This Sunday at 1 pm on WRTI, it's a performance of Anton Bruckner's Symphony No. 7 by The Philadelphia Orchestra. The work, and the composer, are very close to Yannick's musical heart.
Paired with Wagner's tender Siegfried Idyll, you're in for an orchestral treat, in this rebroadcast of a Verizon Hall concert first heard last January, and broadcast a week after the death of the Orchestra's Conductor Laureate Wolfgang Sawallisch.
The prayers of a desperate woman are answered in the form of a noble warrior in Richard Wagner's most accessible opera, which contrasts the lust for power with the search for faith. The title role is sung by Brandon Jovanovich, "a first-rate Wagner tenor" (San Francisco Chronicle) who was an electrifying Siegmund in Die Walküre (2011). As his doubt-plagued bride, soprano Camilla Nylund "evokes an affecting degree of dreamy distance in Elsa's account of her mysterious savior" (Gramophone).
from Richard Wagner: Tristan und Isolde, Prelude and Liebestod
The Prelude and Liebestod from Richard Wagner's Tristan und Isolde, performed by the Polish National Radio Symphony Orchestra, Johannes Wildner, conductor, is featured on CD 2 in the WRTI 60th Anniversary Classical 3-CD set.
There are those who feel, quite frankly, that the Liebestod from Tristan und Isolde is the greatest piece of music ever written. The final climax of the music drama probably inspired by Wagner’s affair with Mathilde Wesendonck and the philosophy of Arthur Schopenhauer, is certainly one of the peaks of the operatic repertory. Here, before our very ears, we experience the beginning of the move away from conventional harmony and tonality, and witness Wagner laying the groundwork for the direction of classical music in the 20th century as early as 1857!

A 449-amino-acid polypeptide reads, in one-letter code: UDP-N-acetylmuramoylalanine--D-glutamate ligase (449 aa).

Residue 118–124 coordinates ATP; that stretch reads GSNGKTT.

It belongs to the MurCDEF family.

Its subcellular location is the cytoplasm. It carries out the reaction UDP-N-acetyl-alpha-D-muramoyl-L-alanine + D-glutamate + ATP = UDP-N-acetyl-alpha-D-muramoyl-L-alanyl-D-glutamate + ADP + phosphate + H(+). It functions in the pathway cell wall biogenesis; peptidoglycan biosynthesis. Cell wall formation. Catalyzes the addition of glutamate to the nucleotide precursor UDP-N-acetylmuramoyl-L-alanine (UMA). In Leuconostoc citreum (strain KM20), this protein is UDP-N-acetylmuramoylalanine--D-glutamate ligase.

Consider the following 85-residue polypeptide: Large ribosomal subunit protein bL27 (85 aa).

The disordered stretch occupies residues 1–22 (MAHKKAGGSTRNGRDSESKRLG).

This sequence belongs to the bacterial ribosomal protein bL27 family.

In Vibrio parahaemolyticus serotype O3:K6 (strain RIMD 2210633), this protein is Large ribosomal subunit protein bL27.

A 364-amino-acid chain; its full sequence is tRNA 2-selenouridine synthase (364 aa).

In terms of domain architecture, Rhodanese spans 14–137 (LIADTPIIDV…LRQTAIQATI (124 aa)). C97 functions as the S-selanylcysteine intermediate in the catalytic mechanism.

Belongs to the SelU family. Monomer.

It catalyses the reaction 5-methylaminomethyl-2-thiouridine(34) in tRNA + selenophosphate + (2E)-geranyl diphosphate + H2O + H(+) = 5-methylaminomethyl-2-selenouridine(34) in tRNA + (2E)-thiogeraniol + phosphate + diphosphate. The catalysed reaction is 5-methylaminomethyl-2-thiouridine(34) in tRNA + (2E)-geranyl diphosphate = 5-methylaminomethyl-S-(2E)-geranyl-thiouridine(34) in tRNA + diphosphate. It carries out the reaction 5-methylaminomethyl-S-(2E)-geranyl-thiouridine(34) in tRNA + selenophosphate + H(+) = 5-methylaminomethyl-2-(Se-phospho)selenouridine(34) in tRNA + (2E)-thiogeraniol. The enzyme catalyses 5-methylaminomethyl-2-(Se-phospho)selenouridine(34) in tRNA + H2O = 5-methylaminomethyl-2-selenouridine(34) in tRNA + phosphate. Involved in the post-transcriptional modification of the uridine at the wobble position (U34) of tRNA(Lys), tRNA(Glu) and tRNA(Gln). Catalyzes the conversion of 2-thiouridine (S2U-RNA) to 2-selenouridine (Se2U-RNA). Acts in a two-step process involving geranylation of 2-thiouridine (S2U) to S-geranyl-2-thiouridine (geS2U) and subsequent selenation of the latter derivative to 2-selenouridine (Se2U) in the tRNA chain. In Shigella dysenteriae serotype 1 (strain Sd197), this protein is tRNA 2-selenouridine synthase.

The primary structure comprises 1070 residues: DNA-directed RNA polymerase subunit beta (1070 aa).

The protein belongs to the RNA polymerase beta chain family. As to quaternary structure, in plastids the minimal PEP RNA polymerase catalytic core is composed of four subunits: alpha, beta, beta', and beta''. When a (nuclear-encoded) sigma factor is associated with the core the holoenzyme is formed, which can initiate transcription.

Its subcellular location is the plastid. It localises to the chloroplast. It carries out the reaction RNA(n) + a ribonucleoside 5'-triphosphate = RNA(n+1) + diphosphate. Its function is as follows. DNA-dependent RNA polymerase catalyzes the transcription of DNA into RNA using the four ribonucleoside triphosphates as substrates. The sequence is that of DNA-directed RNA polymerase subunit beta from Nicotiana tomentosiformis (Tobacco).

The very first chord in the piece, the Tristan chord, is of great significance in the move away from traditional tonal harmony as it resolves to another dissonant chord! For me, the anticipation of final release in that last chord of the Liebestod is almost unbearable; but, when it finally comes, the lasting sense of ecstasy is as spine-tingling and blissful as anything in all art. I dissolve every time I hear it, and ask myself, “How could any human being have written this?”
Discoveries from the Fleisher Collection broadcasts Saturday, September 7th, 5 to 6 pm. The two most famous composers for whom 2013 is a bicentennial are Richard Wagner and Giuseppe Verdi. They were born in 1813, but in the spirit of Discoveries we’ll dig a little deeper to see what else happened that year.
Wagner’s Wesendonck songs and Siegfried Idyll are his only non-operatic works heard with any regularity these days. The songs are also unusual among his output because the words are by someone else (most of the time he set his own texts).
The legend of the ghostly ship condemned to wander the oceans forever has fascinated opera lovers - and more recently, movie lovers - for hundreds of years. An enthralling score powers a thrilling journey into an unsettling, mythic world where a tormented spirit seeks true love as his redemption. James Conlon, one of the foremost Wagner interpreters of our time, leads a world-class cast in a mesmerizing production. Richard Wagner: THE FLYING DUTCHMAN ((Der fliegende Holländer), Saturday, August 10, 1 to 3:30 pm.